Richard Dawkins (19) is the first scientist to appear, and doesn't really deserve it; he's more of a popularizer than an original thinker, and his writings on religion don't have much depth.

Rather surprisingly, there are no computer people on the list at all. Closest are Lawrence Lessig (52), a lawyer, and Neil Gershenfeld (98), a physical scientist at the MIT Media Lab. Computists have produced some profound ideas but I guess they aren't in the right form for this kind of list. Probably Richard Stallman deserves a slot in terms of impact of an idea.

Monday, July 14, 2008

Aux armes, citoyens!

I was gonna put up a picture of a guillotine, but...nah.

Happy Bastille Day, and may your personal prisons be broken.

Saturday, July 12, 2008

Sacrilege!

The latest internet dustup is between PZ Myers and Bill Donahue of the Catholic League, over actual and imaginary desecrations of the Host. Very entertaining stuff, for about five minutes. Since I am apparently a fount of anti-Catholic prejudice I thought I should chime in.

Some random reactions: Yes, it shows that some Catholics are as capable of irrational violent fury as some Muslims (see, for instance, the reaction to the Danish Mohammed cartoons). Why is anybody surprised by this?

It's quite obvious that Bill Donahue is a world-class asshole, and is primarily trying to gin up controversy to enhance his own status. But Myers doesn't really come off much better. I find his pose of "It's just a cracker" disingenuous. Obviously, it isn't just a cracker, because people don't get this upset over what you do to a box of Cheez-its. It means something, it's a symbol. He's wilfully pretending that humans aren't symbol-users. The category of the sacred is pretty much a human universal, and one of the things religions do is create and maintain some category of the sacred, often identified with particular objects or places. And if something is sacred, it can be desecrated.

In Judaism, the closest analog to the status of the host is the Torah scrolls and their surrounding containers and apparatus, which were favorite targets of Nazis and other to this day:


Vandals broke into a synagogue in the Midwood section of Brooklyn early yesterday and set on fire at least five Torah scrolls, the most sacred objects in Judaism...''It was like you were walking in on a murder scene with six victims,'' a member of the synagogue, Volvie Herman, said. ''It is an undescribable feeling of horror.'' One of the temple's six Torahs is missing.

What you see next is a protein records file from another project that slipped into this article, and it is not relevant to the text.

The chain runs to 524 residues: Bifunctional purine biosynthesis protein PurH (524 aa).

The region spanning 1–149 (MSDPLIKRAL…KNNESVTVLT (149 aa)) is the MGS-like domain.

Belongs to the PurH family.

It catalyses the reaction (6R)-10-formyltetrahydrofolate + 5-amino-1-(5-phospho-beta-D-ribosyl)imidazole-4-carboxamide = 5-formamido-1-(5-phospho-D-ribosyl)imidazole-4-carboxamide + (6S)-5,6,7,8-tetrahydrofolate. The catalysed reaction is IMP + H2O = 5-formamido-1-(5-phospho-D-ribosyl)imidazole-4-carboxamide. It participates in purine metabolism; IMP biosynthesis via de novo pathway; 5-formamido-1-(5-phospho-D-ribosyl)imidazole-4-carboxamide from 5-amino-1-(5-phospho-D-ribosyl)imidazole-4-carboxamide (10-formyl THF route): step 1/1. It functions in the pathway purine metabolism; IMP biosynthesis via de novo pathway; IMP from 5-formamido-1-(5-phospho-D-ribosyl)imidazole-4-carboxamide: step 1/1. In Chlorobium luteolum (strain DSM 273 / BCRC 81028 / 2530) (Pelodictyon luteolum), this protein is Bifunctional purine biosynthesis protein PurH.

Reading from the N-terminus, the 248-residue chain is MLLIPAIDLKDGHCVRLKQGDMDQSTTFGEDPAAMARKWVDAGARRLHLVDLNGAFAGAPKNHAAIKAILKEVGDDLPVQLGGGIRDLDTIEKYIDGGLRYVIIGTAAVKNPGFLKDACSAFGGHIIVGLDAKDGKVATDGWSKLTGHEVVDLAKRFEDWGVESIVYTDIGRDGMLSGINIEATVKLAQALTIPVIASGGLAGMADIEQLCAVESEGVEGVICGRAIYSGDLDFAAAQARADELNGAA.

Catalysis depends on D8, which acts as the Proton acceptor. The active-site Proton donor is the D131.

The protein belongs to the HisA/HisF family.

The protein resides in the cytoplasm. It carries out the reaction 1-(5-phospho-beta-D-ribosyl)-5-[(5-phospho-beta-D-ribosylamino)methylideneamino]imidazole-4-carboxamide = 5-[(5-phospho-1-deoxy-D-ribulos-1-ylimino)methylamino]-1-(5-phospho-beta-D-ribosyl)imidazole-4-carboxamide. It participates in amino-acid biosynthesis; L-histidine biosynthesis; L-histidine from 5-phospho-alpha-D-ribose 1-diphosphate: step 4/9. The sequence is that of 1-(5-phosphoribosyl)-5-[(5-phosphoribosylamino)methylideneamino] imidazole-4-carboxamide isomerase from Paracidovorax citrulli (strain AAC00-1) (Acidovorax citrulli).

Like the wafer, these Torahs would be just wood pulp and ink if not for the symbolic ritual significance that has been projected onto them. But that projection is just as much a part of reality as is their material makeup. Religions, for better or worse, manage to imbue ordinary objects with highly charged meaning. Catholicism has probably elaborated this process further than any other religion, or at least further than Judaism. Jews venerate the Torah but don't, as far as I know, have an elaborately ridiculous philosophical infrastructure to justify it.

I find the New Atheists enormously irritating even when I agree with them, because while their critiques of religious belief are valid as far as they go, they seem to have some equally unjustified beliefs of their own, namely, that people are rational. People aren't rational, and it is irrational to expect them to be. To mock people for being irrational makes about as much sense as mocking a computer for not being a good football player.

And to mock people's sacred beliefs and then to act surprised when there is a violent reaction is both foolhardy and unconvincing. Myers is an intelligent human being and knows full well what he is doing. He and Donohue are feeding off of each other.

Let's hope the death threats remain empty. And what did Jesus say? "Love your enemies, do good to those who hate you, bless those who curse you, pray for those who mistreat you."

Friday, July 11, 2008

Here's the job I want

"Phil Cubeta, Morals Tutor to America's Wealthiest Families".

No mere mass-market ethicist is this guy, no, he runs a boutique service. I imagine if you are rich enough you can get a moral system tailor-made to your specifications, the same way you get your bespoke suits.